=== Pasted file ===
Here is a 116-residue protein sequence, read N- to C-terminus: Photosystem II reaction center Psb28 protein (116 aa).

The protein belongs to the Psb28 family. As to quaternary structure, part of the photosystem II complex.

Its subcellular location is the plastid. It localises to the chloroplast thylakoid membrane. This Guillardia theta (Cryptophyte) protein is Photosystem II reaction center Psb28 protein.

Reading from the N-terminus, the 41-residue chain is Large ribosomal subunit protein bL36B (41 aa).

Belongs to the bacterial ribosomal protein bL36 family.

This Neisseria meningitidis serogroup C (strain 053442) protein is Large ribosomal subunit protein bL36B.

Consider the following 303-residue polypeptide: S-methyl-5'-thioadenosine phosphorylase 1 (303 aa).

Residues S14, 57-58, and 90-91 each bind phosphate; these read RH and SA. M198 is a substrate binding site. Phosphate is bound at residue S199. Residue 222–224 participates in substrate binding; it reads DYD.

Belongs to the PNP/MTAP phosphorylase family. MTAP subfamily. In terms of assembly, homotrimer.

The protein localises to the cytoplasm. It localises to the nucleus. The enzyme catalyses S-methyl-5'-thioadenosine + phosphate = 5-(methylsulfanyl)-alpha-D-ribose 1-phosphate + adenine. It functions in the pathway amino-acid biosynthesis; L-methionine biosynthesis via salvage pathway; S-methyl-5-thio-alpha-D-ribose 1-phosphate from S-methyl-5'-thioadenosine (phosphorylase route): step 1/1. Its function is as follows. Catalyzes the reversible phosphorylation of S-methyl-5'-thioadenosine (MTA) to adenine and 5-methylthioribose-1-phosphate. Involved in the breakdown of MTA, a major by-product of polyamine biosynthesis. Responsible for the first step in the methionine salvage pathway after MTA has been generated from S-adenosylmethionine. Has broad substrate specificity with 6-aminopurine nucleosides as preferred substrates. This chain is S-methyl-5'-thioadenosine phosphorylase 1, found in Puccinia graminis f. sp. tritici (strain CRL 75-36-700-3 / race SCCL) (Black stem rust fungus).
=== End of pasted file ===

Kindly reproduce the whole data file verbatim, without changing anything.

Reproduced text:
Here is a 116-residue protein sequence, read N- to C-terminus: Photosystem II reaction center Psb28 protein (116 aa).

The protein belongs to the Psb28 family. As to quaternary structure, part of the photosystem II complex.

Its subcellular location is the plastid. It localises to the chloroplast thylakoid membrane. This Guillardia theta (Cryptophyte) protein is Photosystem II reaction center Psb28 protein.

Reading from the N-terminus, the 41-residue chain is Large ribosomal subunit protein bL36B (41 aa).

Belongs to the bacterial ribosomal protein bL36 family.

This Neisseria meningitidis serogroup C (strain 053442) protein is Large ribosomal subunit protein bL36B.

Consider the following 303-residue polypeptide: S-methyl-5'-thioadenosine phosphorylase 1 (303 aa).

Residues S14, 57-58, and 90-91 each bind phosphate; these read RH and SA. M198 is a substrate binding site. Phosphate is bound at residue S199. Residue 222–224 participates in substrate binding; it reads DYD.

Belongs to the PNP/MTAP phosphorylase family. MTAP subfamily. In terms of assembly, homotrimer.

The protein localises to the cytoplasm. It localises to the nucleus. The enzyme catalyses S-methyl-5'-thioadenosine + phosphate = 5-(methylsulfanyl)-alpha-D-ribose 1-phosphate + adenine. It functions in the pathway amino-acid biosynthesis; L-methionine biosynthesis via salvage pathway; S-methyl-5-thio-alpha-D-ribose 1-phosphate from S-methyl-5'-thioadenosine (phosphorylase route): step 1/1. Its function is as follows. Catalyzes the reversible phosphorylation of S-methyl-5'-thioadenosine (MTA) to adenine and 5-methylthioribose-1-phosphate. Involved in the breakdown of MTA, a major by-product of polyamine biosynthesis. Responsible for the first step in the methionine salvage pathway after MTA has been generated from S-adenosylmethionine. Has broad substrate specificity with 6-aminopurine nucleosides as preferred substrates. This chain is S-methyl-5'-thioadenosine phosphorylase 1, found in Puccinia graminis f. sp. tritici (strain CRL 75-36-700-3 / race SCCL) (Black stem rust fungus).